Phillips curve. Using Economic theory and models and empirical data, discuss whether there is a relationship between inflation and unemployment.

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Using Economic theory and models and empirical data, discuss whether there is a relationship between inflation and unemployment.        |

In 1958 economist William Phillips noticed a correlation between the speed at which wages had been rising and unemployment and it was this trail of thought that led him to produce the paper entitled “The relationship between unemployment and the rate of change of money wages in the United Kingdom 1861-1957”, which has become one of the most influential papers ever written in the economist world. The theory showed a relation between the change in wages and unemployment, which was later, changed to the relationship between inflation and unemployment given that a change in money wages represents an increase in labour costs for firms which results in an increase in overall costs forcing the form to increase prices which in effect is Inflation.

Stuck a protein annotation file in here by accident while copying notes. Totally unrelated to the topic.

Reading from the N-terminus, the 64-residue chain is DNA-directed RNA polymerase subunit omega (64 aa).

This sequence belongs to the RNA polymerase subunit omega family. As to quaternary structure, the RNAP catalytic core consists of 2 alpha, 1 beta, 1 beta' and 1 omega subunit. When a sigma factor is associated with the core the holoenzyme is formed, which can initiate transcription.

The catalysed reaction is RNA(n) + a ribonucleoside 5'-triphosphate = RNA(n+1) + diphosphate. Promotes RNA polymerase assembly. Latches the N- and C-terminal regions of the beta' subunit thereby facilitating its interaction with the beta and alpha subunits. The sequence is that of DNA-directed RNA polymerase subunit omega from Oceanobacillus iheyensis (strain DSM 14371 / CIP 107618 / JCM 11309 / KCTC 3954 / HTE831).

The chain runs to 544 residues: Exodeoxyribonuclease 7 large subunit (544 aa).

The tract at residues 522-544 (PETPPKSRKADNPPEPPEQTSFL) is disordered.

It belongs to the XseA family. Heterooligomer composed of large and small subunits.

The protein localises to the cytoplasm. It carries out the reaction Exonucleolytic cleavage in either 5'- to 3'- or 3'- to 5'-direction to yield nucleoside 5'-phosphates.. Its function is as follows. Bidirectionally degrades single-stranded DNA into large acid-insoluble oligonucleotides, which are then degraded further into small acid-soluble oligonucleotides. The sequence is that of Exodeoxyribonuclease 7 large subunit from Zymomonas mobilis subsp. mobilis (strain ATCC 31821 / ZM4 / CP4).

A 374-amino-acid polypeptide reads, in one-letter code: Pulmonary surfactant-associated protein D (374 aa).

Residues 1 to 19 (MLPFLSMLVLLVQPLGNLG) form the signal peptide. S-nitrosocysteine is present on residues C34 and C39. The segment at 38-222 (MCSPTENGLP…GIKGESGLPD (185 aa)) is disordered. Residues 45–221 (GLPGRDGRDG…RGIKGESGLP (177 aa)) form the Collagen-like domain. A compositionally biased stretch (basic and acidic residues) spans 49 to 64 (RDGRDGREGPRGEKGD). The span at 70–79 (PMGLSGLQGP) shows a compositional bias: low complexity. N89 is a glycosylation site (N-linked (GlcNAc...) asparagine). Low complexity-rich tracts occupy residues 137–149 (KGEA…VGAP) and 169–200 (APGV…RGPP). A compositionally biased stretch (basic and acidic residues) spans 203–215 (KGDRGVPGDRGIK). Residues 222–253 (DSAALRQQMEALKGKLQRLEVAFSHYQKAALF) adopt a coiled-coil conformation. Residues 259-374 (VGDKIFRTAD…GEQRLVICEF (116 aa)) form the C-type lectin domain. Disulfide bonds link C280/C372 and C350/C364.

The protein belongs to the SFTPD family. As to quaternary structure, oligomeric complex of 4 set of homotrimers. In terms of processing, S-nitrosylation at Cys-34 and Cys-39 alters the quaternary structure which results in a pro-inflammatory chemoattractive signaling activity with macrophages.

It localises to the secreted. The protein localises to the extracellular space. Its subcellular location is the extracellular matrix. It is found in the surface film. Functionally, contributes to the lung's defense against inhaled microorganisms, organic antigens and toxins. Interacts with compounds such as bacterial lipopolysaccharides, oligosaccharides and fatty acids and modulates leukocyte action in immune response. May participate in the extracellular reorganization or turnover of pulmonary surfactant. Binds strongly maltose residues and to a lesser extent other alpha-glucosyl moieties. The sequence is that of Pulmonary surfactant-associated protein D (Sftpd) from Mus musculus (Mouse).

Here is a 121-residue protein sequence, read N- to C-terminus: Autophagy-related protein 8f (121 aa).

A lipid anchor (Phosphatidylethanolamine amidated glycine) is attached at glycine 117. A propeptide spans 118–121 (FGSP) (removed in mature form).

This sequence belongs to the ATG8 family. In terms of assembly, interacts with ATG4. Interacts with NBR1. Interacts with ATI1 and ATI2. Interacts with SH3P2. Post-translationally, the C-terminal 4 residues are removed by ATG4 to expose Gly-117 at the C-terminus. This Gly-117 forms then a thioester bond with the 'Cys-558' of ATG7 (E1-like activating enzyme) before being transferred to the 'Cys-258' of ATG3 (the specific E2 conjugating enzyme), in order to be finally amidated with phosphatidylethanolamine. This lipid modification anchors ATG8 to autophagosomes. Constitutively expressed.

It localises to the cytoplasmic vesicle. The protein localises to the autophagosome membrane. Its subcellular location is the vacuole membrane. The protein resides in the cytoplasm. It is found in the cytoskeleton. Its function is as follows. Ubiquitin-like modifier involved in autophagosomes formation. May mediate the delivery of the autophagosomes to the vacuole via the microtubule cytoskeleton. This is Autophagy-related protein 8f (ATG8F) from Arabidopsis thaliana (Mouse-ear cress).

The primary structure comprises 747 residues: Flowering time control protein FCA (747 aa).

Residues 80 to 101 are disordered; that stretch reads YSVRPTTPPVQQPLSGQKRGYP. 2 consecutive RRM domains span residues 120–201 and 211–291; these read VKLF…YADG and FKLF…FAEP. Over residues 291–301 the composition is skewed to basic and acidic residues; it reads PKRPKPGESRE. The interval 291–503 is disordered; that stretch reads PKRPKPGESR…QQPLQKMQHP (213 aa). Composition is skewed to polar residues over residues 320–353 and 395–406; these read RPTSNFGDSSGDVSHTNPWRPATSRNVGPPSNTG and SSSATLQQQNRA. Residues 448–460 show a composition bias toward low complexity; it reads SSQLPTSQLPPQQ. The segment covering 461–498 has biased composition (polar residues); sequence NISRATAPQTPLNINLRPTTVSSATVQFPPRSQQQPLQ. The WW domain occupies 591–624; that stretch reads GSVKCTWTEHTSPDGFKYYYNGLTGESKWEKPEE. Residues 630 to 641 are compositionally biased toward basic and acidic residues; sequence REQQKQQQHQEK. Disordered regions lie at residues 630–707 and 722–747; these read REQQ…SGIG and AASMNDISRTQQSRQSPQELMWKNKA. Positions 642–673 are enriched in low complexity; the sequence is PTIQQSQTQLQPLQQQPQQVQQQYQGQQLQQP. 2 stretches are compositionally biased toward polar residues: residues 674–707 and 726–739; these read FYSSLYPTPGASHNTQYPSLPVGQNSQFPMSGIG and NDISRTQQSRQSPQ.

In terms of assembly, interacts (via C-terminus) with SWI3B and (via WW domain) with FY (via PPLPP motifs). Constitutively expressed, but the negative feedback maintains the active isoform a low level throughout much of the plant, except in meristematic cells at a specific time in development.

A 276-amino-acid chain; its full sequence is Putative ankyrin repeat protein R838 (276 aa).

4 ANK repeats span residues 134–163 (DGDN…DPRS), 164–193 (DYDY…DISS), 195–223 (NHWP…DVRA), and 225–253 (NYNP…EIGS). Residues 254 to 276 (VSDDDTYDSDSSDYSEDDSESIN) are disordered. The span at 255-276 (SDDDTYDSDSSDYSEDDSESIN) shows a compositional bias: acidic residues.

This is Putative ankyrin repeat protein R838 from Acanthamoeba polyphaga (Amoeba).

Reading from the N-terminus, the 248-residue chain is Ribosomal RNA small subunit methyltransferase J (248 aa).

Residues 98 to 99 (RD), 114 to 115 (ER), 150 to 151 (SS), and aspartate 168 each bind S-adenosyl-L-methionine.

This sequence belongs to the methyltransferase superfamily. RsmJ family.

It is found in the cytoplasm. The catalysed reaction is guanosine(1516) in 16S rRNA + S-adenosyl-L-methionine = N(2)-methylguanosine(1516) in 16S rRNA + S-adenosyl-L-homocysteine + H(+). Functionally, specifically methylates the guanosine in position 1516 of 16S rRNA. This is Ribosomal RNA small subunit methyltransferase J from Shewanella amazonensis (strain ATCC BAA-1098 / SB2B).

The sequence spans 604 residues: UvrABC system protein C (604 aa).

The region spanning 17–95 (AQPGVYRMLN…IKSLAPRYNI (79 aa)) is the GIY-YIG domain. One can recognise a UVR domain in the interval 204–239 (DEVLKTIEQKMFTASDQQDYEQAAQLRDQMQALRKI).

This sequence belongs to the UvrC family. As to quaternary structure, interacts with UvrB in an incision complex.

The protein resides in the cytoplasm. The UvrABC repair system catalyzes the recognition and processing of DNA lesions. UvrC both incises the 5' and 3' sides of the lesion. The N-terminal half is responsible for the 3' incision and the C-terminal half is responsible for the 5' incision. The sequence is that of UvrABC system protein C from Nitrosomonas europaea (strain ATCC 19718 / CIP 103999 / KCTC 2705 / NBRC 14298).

The curve above is a simple diagram which is known simply as the Phillips curve and shows an inverse correlation (that is the line sloping from the right to the left) between inflation and unemployment. The curve suggests that there is a trade of between unemployment and inflation, which simply put, when inflation is high unemployment is low and when inflation is low unemployment is high. This was bad news for the government as it implied that two of the main macroeconomic objectives to keep inflation rates down and to keep unemployment rates low, was unachievable, as it was either one or the other.

To understand the trade of we must consider the possible inflationary effects that occur in both labour and product markers.

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Firstly we look at the labour market, if unemployment falls labour shortages might occur where skilled labour is in short supply. When this happens, it puts pressure on wages to rise and since wages make up a relatively high percentage of total costs the result is that the end product price is increased and the deficit is passed on to the customer. In the product market, rising demand and outputs can put pressure on scarce resources resulting in suppliers of the materials to raise prices to increase profit margins. Cost push inflation can also come from the demand for raw ...

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